All health officials recommend proceeding with seasonal flu vaccination. 




Facts about vaccination 


Getting Vaccinated 




  • The state Health Department is now making 2009 H1N1 flu nasal spray vaccine available to hospitals in Mississippi for protection of health care workers. In the coming weeks, MSDH will be receiving more shipments of swine flu vaccine in the form of nasal spray and injections, and begin providing vaccinations for specific groups, followed by the general public. 


  • In the meantime, the Health Department advises all to have a seasonal flu shot, which are now readily available throughout the state. 






Who will receive vaccinations first 




  • Initial vaccination efforts will focus on health care workers, pregnant women, students, children six months through 24 years old, and adults 25 through 64 who have health conditions that place them at greater risk of serious complications from swine flu. Once vaccinations have been offered to these priority groups, vaccination will open to the general public. 






Where you can get swine flu vaccinations 




  • The state Health Department will be distributing swine flu vaccine to both public and private providers. That means you should look for vaccinations to be available at county health departments; retail outlets such as pharmacy chains, and grocery and discount stores; schools and universities for students; and private doctors or other private health care providers. 


  • More specific public vaccination sites will be listed at the department''s Web site,, when more information becomes available. 






Those at risk 




  • Swine flu can affect anyone, but pregnant women; children younger than 5 years old; and anyone with chronic heart or lung problems, including asthma, are most at risk of complications.  






If You Are Sick 




  • If you have symptoms of influenza (fever, cough, sore throat, body aches, headache, chills and fatigue), contact your doctor. Your medical provider can best advise you on actions to take, and whether an office visit is needed. All forms of influenza are contagious, so if you are sick, stay home to protect others from illness.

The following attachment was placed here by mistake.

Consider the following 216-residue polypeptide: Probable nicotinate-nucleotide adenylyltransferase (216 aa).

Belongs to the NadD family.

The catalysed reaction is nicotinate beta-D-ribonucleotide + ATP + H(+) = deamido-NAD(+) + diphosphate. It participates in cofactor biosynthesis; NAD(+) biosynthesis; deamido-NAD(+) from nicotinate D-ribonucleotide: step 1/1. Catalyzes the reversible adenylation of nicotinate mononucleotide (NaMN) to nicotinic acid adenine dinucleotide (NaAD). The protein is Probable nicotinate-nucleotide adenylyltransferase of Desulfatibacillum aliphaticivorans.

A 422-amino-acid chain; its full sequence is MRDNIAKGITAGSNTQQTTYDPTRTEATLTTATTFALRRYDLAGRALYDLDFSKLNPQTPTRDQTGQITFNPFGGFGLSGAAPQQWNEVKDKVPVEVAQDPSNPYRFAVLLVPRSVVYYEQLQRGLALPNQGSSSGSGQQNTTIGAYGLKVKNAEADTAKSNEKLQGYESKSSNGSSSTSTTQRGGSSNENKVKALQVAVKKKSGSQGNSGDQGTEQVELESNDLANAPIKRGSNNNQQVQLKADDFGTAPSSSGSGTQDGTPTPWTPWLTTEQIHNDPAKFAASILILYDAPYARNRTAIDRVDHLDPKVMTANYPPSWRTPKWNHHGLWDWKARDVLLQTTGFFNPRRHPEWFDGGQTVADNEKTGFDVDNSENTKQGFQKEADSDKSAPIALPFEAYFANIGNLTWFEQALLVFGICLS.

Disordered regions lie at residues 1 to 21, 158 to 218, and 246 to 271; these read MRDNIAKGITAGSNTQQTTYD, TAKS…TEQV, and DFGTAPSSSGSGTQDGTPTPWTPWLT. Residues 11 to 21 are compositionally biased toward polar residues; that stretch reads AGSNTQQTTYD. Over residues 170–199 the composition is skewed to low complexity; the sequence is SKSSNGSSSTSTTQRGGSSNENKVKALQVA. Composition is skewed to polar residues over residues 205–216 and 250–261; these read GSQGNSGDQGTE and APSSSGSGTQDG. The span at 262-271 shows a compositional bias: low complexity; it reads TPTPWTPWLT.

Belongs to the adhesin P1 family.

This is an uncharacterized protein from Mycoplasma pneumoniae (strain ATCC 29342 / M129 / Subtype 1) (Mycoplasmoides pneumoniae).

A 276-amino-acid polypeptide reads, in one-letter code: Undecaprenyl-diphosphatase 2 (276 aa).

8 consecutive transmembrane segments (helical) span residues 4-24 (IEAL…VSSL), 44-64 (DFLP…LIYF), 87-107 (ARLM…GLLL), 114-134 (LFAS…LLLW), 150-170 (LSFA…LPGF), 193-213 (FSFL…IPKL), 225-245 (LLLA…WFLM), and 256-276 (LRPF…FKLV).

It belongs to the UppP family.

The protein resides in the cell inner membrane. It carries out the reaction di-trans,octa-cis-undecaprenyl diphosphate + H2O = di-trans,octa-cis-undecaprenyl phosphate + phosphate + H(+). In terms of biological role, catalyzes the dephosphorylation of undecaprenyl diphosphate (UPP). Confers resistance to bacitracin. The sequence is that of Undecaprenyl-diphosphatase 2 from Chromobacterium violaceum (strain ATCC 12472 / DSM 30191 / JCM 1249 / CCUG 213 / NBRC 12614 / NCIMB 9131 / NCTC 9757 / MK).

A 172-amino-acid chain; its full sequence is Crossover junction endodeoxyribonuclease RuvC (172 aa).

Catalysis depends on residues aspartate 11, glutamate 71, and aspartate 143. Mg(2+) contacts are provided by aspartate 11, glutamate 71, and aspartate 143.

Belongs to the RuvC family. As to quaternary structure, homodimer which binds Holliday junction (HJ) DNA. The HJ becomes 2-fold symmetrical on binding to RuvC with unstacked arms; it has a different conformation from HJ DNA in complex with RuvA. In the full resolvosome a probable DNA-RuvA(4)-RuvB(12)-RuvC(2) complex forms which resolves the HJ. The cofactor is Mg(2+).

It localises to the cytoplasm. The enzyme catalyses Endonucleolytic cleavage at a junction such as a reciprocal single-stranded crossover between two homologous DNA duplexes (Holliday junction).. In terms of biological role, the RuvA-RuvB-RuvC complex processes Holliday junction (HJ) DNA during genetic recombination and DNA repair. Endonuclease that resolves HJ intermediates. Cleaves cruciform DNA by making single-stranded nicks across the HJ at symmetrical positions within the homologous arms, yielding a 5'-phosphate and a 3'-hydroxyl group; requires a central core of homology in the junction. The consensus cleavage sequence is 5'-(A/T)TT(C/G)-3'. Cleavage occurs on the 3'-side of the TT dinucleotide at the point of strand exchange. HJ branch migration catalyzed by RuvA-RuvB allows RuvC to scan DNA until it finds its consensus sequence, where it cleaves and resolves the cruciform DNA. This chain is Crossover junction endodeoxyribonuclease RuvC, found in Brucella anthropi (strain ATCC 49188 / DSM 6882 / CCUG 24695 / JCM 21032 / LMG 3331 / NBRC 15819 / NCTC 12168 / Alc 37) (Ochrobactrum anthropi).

• To date, symptoms of swine flu in the U.S. have been mild. However, the chronically ill, the very young, pregnant women and seniors can be at greater risk for serious illness. Swine flu responds well to antiviral medication, which can reduce the severity and duration of the flu when taken at the onset of symptoms. 


  • Do not use aspirin for fever with children or teenagers 18 years of age or younger. Aspirin with viral infections can cause Reye''s syndrome, a life-threatening illness. Products which contain aspirin include Alka-Seltzer, Anacin, Ascriptin, BC Powder, Bufferin, Excedrin, Kaopectate, Maalox Total Stomach Relief, Pamprin, Pepto-Bismol, Vanquish and YSP. Check labels carefully, and do not use these products or others that contain aspirin. For fever in those 18 and under, use a non-aspirin product such as Tylenol (acetaminophen). 






Protecting Yourself 




  • Wash your hands often with soap and water, especially after you cough or sneeze. Alcohol-based hands cleaners are also effective. 


  • Avoid touching your eyes, nose or mouth to prevent the spread of germs. 


  • Avoid close contact with those who are ill 


  • To protect others, cover your nose and mouth with a tissue when you cough or sneeze. Throw the tissue in the trash after you use it. 


  • If you get sick, CDC recommends that you stay home from work or school and limit contact with others to keep from infecting them. 


    Source: Centers for Disease Control, Mississippi State Department of Health 










  • Mississippi State Department of Health: 


  • Federal swine flu information: